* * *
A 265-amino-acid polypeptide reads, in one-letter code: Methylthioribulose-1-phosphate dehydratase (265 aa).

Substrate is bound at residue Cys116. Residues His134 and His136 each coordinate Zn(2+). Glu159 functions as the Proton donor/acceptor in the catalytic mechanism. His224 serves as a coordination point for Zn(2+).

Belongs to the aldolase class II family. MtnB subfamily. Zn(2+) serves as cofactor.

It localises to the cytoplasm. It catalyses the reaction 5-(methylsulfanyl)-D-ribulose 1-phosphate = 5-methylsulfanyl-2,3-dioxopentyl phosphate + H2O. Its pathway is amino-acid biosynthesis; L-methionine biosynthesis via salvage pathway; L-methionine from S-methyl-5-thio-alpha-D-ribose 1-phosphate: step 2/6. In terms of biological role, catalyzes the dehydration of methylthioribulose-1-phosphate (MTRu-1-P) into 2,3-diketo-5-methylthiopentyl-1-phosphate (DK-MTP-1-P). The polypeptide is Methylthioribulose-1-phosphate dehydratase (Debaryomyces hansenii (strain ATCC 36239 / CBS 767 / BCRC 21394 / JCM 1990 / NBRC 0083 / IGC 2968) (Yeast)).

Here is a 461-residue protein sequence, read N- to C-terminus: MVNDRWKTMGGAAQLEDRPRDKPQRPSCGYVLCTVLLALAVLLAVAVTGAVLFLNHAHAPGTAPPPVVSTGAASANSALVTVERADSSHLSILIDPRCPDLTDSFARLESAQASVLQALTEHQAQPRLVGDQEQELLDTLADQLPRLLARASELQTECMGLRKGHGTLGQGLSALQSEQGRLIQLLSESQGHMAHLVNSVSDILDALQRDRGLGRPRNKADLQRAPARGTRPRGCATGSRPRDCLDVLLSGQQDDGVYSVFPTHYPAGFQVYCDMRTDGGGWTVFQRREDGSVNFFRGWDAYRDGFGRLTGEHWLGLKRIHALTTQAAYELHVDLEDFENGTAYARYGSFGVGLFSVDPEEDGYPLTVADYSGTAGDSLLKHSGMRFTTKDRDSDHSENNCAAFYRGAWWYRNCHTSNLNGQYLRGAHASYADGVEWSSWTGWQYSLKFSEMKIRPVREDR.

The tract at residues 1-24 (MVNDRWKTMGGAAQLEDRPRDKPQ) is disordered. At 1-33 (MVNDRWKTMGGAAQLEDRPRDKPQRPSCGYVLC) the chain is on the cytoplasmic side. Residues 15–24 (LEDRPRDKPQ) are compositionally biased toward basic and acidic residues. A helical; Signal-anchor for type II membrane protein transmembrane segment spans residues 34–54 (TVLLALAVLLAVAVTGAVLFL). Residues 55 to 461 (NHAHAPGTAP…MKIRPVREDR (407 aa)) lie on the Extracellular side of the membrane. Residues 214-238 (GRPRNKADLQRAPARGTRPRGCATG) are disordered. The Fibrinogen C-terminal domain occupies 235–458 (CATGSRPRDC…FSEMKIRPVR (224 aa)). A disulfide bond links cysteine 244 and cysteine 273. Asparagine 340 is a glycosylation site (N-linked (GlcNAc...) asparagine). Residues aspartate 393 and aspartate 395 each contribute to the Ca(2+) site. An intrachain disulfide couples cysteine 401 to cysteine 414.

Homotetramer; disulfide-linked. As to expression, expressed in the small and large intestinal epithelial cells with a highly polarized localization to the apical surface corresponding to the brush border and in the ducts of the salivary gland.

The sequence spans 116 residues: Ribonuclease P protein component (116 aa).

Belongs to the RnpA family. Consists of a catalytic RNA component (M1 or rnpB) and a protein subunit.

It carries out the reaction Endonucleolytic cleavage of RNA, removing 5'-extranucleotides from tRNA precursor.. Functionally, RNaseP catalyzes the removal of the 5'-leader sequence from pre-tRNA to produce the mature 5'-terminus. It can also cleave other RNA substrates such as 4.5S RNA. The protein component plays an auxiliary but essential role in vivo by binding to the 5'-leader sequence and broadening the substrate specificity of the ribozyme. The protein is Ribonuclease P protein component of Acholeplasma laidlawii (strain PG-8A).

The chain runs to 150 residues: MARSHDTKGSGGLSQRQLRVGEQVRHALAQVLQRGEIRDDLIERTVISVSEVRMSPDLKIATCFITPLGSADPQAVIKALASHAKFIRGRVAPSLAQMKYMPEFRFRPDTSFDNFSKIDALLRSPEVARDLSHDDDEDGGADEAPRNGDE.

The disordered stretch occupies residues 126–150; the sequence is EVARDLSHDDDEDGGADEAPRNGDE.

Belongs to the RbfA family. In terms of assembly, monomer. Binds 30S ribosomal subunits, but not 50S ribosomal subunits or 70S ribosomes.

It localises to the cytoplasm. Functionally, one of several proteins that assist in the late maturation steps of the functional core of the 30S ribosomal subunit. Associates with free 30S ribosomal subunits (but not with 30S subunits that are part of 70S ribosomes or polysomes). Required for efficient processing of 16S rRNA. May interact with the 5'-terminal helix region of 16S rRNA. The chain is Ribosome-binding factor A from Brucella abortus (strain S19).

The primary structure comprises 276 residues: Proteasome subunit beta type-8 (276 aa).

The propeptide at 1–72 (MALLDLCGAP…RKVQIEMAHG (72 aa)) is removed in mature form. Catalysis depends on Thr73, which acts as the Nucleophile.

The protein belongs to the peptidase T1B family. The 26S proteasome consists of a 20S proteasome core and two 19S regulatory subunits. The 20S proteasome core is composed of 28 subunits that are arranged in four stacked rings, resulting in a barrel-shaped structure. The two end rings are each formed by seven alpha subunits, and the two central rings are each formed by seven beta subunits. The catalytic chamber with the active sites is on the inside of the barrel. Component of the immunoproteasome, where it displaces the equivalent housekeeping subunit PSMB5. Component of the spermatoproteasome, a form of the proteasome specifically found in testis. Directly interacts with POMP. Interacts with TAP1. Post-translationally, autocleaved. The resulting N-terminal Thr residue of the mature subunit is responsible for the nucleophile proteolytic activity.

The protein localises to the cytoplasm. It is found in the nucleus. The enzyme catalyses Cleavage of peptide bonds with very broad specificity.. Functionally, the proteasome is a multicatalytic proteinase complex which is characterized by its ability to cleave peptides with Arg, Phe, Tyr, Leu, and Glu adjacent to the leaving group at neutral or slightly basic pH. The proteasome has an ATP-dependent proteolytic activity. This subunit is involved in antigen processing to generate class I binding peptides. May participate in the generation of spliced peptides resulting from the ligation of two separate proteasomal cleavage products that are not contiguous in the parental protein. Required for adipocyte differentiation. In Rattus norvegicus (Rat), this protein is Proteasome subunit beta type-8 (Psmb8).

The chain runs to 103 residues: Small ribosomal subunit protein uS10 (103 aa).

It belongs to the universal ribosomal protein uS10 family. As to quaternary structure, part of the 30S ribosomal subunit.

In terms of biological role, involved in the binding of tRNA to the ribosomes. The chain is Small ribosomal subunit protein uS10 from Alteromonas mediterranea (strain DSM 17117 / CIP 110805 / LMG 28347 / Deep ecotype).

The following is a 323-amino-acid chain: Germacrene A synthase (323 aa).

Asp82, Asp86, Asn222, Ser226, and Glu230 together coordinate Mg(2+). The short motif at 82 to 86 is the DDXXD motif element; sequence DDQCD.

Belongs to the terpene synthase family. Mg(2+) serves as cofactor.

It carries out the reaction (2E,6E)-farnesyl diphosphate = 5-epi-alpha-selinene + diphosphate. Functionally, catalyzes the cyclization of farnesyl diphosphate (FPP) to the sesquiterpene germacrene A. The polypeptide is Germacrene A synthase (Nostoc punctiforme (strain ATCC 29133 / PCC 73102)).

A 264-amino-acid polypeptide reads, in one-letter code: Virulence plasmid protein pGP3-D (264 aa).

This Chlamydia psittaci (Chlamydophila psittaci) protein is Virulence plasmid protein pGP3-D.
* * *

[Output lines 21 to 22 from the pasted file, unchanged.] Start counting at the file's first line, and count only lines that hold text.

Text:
In terms of biological role, involved in the binding of tRNA to the ribosomes. The chain is Small ribosomal subunit protein uS10 from Alteromonas mediterranea (strain DSM 17117 / CIP 110805 / LMG 28347 / Deep ecotype).

The following is a 323-amino-acid chain: Germacrene A synthase (323 aa).